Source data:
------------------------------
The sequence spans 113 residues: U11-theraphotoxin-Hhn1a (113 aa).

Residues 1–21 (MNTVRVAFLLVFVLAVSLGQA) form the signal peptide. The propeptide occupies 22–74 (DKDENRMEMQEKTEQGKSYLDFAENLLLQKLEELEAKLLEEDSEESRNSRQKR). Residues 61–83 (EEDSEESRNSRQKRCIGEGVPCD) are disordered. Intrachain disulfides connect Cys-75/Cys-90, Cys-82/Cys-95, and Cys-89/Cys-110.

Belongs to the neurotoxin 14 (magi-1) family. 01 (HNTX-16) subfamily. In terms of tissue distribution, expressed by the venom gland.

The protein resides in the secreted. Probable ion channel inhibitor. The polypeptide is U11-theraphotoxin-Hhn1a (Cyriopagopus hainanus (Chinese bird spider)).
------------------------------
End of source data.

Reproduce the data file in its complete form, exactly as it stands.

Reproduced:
The sequence spans 113 residues: U11-theraphotoxin-Hhn1a (113 aa).

Residues 1–21 (MNTVRVAFLLVFVLAVSLGQA) form the signal peptide. The propeptide occupies 22–74 (DKDENRMEMQEKTEQGKSYLDFAENLLLQKLEELEAKLLEEDSEESRNSRQKR). Residues 61–83 (EEDSEESRNSRQKRCIGEGVPCD) are disordered. Intrachain disulfides connect Cys-75/Cys-90, Cys-82/Cys-95, and Cys-89/Cys-110.

Belongs to the neurotoxin 14 (magi-1) family. 01 (HNTX-16) subfamily. In terms of tissue distribution, expressed by the venom gland.

The protein resides in the secreted. Probable ion channel inhibitor. The polypeptide is U11-theraphotoxin-Hhn1a (Cyriopagopus hainanus (Chinese bird spider)).